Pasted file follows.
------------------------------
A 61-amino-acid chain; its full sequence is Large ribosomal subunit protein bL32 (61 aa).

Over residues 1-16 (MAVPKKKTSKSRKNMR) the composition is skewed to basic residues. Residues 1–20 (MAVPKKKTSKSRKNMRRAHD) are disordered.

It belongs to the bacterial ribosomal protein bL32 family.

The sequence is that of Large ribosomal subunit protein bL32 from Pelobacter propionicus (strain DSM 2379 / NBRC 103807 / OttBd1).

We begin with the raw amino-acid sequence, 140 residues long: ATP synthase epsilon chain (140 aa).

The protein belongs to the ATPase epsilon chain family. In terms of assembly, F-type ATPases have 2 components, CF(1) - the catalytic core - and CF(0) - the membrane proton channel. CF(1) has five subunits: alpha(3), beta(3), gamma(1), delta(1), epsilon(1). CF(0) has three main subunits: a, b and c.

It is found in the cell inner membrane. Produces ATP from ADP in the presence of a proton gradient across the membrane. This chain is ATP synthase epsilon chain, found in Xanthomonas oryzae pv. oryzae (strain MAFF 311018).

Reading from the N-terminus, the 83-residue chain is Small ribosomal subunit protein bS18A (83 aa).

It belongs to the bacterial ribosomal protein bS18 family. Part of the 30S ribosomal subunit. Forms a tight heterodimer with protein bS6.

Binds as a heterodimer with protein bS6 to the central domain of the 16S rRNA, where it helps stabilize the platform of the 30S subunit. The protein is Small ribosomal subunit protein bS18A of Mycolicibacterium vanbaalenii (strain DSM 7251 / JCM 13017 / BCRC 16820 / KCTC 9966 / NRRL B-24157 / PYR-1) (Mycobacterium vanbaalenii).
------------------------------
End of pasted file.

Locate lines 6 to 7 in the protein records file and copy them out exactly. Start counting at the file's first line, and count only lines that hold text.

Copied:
The protein belongs to the ATPase epsilon chain family. In terms of assembly, F-type ATPases have 2 components, CF(1) - the catalytic core - and CF(0) - the membrane proton channel. CF(1) has five subunits: alpha(3), beta(3), gamma(1), delta(1), epsilon(1). CF(0) has three main subunits: a, b and c.

It is found in the cell inner membrane. Produces ATP from ADP in the presence of a proton gradient across the membrane. This chain is ATP synthase epsilon chain, found in Xanthomonas oryzae pv. oryzae (strain MAFF 311018).